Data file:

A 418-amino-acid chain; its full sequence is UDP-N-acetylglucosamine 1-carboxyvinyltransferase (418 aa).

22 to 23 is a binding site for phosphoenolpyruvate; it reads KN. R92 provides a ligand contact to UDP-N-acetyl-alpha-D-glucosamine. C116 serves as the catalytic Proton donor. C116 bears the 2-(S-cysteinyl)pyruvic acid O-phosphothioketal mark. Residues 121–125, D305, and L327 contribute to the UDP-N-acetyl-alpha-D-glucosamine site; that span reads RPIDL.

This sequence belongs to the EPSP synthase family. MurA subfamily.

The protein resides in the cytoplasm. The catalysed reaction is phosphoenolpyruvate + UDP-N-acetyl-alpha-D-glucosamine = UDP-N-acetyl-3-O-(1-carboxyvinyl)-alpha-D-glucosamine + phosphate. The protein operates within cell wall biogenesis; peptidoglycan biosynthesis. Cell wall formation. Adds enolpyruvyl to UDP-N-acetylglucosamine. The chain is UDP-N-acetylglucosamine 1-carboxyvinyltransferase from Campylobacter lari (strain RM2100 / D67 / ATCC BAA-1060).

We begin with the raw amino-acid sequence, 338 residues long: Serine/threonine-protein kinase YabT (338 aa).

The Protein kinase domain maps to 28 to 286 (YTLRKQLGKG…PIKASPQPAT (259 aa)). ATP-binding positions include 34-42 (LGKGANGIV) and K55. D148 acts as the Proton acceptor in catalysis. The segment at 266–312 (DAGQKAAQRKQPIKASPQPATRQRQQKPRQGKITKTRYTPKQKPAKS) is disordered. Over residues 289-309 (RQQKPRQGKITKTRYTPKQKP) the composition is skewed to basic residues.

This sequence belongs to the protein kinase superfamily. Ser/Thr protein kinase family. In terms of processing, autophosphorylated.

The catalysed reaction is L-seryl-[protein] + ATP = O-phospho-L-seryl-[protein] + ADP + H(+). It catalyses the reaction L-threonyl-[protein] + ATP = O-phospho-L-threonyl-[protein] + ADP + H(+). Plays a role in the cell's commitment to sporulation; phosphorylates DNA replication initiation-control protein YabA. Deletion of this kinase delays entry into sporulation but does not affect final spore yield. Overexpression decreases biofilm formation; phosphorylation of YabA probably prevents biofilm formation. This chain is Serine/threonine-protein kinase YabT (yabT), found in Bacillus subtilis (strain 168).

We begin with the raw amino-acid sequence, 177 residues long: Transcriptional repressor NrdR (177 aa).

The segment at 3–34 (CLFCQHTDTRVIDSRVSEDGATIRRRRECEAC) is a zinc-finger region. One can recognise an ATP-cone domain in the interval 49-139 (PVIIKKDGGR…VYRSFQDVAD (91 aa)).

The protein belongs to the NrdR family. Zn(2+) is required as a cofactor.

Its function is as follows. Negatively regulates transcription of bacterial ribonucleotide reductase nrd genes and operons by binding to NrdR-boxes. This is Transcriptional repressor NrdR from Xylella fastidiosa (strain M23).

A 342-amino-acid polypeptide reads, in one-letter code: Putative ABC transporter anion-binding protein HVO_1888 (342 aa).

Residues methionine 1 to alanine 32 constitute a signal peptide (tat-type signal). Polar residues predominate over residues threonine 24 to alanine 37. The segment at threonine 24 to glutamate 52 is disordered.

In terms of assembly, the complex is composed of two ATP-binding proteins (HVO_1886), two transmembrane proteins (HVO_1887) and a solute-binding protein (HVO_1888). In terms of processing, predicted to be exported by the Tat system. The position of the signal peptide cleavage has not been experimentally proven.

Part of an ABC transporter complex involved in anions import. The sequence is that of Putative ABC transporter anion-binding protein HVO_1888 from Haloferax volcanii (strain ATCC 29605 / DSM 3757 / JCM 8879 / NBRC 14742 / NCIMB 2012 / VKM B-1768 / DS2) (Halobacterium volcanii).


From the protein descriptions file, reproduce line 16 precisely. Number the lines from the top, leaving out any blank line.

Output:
Part of an ABC transporter complex involved in anions import. The sequence is that of Putative ABC transporter anion-binding protein HVO_1888 from Haloferax volcanii (strain ATCC 29605 / DSM 3757 / JCM 8879 / NBRC 14742 / NCIMB 2012 / VKM B-1768 / DS2) (Halobacterium volcanii).